Author Kazuo Ishiguro on being inspired by shoot-outs and samurai

Author Kazuo Ishiguro on being inspired by shoot-outs and samurai

Set in a mythologised 5th-century Britain, ‘The Buried Giant’ is a strange beast
With money, corruption and drugs, this monk fears Buddhism in Thailand is a ‘poisoned fruit’

Money, corruption and drugs

The monk who fears Buddhism in Thailand is a ‘poisoned fruit’
America's first slavery museum established at Django Unchained plantation - 150 years after slavery outlawed

150 years after it was outlawed...

... America's first slavery museum is established in Louisiana
Kelly Clarkson: How I snubbed Simon Cowell and become a Grammy-winning superstar

Kelly Clarkson: How I snubbed Simon Cowell and become a Grammy-winning superstar

The first 'American Idol' winner on how she manages to remain her own woman – Jane Austen fascination and all
Tony Oursler on exploring our uneasy relationship with technology with his new show

You won't believe your eyes

Tony Oursler's new show explores our uneasy relationship with technology. He's one of a growing number of artists with that preoccupation
Ian Herbert: Peter Moores must go. He should never have been brought back to fail again

Moores must go. He should never have been brought back to fail again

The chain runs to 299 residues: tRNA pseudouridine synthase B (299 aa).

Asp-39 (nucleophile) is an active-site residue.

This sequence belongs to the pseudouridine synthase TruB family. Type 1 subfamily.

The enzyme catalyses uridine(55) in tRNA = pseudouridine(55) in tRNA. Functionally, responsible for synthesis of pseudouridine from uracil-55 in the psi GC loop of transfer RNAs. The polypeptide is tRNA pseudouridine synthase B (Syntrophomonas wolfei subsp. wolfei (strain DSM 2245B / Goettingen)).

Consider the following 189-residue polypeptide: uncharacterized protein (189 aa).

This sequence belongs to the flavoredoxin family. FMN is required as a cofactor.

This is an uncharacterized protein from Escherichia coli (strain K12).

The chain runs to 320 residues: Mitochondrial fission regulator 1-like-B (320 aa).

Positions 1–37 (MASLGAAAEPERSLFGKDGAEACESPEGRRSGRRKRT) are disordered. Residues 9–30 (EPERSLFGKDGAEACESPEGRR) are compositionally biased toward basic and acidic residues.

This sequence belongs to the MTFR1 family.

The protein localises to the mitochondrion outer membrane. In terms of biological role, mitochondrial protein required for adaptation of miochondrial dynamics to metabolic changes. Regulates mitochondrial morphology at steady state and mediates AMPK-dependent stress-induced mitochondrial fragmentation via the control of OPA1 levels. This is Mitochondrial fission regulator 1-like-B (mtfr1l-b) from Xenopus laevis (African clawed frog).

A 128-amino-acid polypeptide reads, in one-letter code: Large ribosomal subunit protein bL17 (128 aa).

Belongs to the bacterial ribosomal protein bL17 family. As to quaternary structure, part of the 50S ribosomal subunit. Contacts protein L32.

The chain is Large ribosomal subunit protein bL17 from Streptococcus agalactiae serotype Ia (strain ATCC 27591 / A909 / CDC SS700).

The England coach leaves players to find solutions - which makes you wonder where he adds value, says Ian Herbert
War with Isis: Fears that the looming battle for Mosul will unleash 'a million refugees'

The battle for Mosul will unleash 'a million refugees'

Aid agencies prepare for vast exodus following planned Iraqi offensive against the Isis-held city, reports Patrick Cockburn
Yvette Cooper: We can't lose the election. There's too much on the line

Yvette Cooper: We can't lose the election. There's too much on the line

The shadow Home Secretary on fighting radical Islam, protecting children, and why anyone in Labour who's thinking beyond May must 'sort themselves out'
A bad week for the Greens: Leader Natalie Bennett's 'car crash' radio interview is followed by Brighton council's failure to set a budget due to infighting

It's not easy being Green

After a bad week in which its leader had a public meltdown and its only city council couldn't agree on a budget vote, what next for the alternative party? It's over to Caroline Lucas to find out
Gorillas nearly missed: BBC producers didn't want to broadcast Sir David Attenborough's famed Rwandan encounter

Gorillas nearly missed

BBC producers didn't want to broadcast Sir David Attenborough's famed Rwandan encounter
Downton Abbey effect sees impoverished Italian nobles inspired to open their doors to paying guests for up to €650 a night

The Downton Abbey effect

Impoverished Italian nobles are opening their doors to paying guests, inspired by the TV drama
China's wild panda numbers have increased by 17% since 2003, new census reveals

China's wild panda numbers on the up

New census reveals 17% since 2003